Department News

rationality of perception book cover

Siegel publishes The Rationality of Perception

January 18, 2017

Edgar Pierce Professor of Philosophy Susanna Siegel has published a new book, The Rationality of Perception, with Oxford University Press. The Rationality of Perception makes an important contribution to our understanding of the human mind and, specifically, to how we think of perception. According to a traditional conception of the human mind, reasoning can be rational or irrational, but perception cannot. Perception is simply a source of new information, and cannot be assessed for rationality. Susanna Siegel argues that this conception is wrong.

photo of derek parfit

In Memoriam: Derek Parfit (11 December 1942 - 1 January 2017)

January 4, 2017

It is with deep sadness that we report the loss to the philosophical community of Derek Parfit. For many years, Derek made this department another philosophical home, and during his time here he greatly enriched the lives of his faculty colleagues and students. It was a mark of Derek's generosity that, despite his eminence in the field, he could often be found talking enthusiastically with undergraduate students well after his class had ended.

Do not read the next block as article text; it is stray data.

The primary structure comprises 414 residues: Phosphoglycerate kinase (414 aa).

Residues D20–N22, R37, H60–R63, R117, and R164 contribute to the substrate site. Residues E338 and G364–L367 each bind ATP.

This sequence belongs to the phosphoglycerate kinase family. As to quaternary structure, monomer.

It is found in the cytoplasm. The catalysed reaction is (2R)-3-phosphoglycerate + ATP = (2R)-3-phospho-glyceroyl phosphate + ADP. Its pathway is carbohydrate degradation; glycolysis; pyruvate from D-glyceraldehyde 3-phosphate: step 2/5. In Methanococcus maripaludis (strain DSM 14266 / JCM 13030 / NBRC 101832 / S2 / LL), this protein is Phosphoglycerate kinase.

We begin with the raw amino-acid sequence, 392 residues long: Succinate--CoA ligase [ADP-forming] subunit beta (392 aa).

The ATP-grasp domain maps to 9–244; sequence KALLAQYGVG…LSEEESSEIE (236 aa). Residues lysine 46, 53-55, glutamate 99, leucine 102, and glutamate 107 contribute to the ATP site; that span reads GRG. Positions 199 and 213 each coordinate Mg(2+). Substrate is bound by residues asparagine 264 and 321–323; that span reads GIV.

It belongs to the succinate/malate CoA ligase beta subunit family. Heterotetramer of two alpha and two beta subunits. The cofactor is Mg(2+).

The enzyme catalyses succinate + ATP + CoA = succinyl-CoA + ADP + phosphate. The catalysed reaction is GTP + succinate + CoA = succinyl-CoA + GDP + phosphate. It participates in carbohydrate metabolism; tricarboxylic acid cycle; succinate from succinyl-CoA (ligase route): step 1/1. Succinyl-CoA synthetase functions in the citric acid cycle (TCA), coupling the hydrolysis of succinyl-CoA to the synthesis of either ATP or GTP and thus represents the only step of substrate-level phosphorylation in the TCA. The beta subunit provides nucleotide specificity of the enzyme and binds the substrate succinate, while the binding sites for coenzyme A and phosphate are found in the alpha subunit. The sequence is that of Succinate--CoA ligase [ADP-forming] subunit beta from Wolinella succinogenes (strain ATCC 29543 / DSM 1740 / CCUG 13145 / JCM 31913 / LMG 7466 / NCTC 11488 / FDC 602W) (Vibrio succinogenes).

portrait of William Ernest Hocking

Kickstarter campaign launched to digitize former department member's library

December 14, 2016

Although he has been dead for half a century, William Ernest Hocking, Alford Professor of Natural Religion, Moral Philosophy, and Civil Polity in the Department of Philosophy at Harvard University—an endowed chair currently held by professor emeritus T. M. Scanlon—has enjoyed something of a revival of late.

tommie shelb's new book dark ghettos

Shelby's Dark Ghettos fills "normative gap" in discussions of urban poverty

December 8, 2016

In a country of obvious wealth—and one that purports to embrace the ideal of equality of opportunity for all of its citizens—why do American ghettos persist? Many theories have been advanced over the years to explain the persistence of American ghettos and various measures proposed and, occasionally, undertaken to address the problem of concentrated urban poverty. But for Tommie Shelby, Caldwell Titcomb Professor of African and African American Studies and of Philosophy at Harvard University, the social scientific discourse about the ghetto has been marked by a curious omission.

brynn elliott

Three chords and some Kierkegaard

December 1, 2016

Kierkegaard and Sartre are to Brynn Elliott what Rimbaud and Blake were to Patti Smith: sources of deep musical inspiration. A junior philosophy concentrator, Elliott '18 is also a working musician, traveling on weekends to perform shows with her L.A. based band. But while some might find the demands of a music career and of being a philosophy concentrator overwhelming, as Professor Alison Simmons notes, "thinking through complex--and even some bizarre--ideas in class is Brynn's power source."